9 Materials

The BRDFs and BTDFs introduced in the previous chapter address only part of the problem of describing how a surface scatters light. Although they describe how light is scattered at a particular point on a surface, the renderer needs to determine which BRDFs and BTDFs are present at a point on a surface and what their parameters are. In this chapter, we describe a procedural shading mechanism that addresses this issue.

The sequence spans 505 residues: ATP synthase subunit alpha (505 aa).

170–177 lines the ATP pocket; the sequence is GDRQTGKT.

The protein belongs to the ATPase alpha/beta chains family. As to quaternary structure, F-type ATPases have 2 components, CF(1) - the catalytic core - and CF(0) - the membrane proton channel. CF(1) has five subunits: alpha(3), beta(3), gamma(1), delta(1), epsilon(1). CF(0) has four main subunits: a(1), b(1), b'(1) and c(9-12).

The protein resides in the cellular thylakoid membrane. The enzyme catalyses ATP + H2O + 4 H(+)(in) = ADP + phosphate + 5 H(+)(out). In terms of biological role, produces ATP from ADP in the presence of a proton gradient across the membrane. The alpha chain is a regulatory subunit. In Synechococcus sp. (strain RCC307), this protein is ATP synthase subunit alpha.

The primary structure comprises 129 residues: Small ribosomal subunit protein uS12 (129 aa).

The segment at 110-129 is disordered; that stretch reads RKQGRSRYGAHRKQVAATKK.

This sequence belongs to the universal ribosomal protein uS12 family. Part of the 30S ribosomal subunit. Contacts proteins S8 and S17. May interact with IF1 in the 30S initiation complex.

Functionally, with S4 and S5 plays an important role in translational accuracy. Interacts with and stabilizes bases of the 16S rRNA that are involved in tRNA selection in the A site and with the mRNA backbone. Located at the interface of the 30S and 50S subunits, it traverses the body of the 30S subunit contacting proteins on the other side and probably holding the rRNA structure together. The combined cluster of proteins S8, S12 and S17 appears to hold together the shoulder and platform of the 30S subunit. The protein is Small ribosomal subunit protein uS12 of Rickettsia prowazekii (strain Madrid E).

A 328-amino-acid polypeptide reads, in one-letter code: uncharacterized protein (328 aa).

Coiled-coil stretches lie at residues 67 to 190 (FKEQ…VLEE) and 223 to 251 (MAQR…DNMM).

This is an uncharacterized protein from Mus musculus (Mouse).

The basic idea behind pbrt’s approach is that a surface shader is bound to each primitive in the scene. The surface shader is represented by an instance of the Material interface class, which has a method that takes a point on a surface and creates a BSDF object (and possibly a BSSRDF) that represents scattering at the point. The BSDF class holds a set of BxDFs whose contributions are summed to give the full scattering function. Materials, in turn, use instances of the Texture class (to be defined in the next chapter) to determine the material properties at particular points on surfaces. For example, an ImageTexture might be used to modulate the color of diffuse reflection across a surface. This is a somewhat different shading paradigm from the one that many rendering systems use; it is common practice to combine the function of the surface shader and the lighting integrator (see Chapter 14) into a single module and have the shader return the color of reflected light at the point. However, by separating these two components and having the Material return a BSDF, pbrt is better able to handle a variety of light transport algorithms.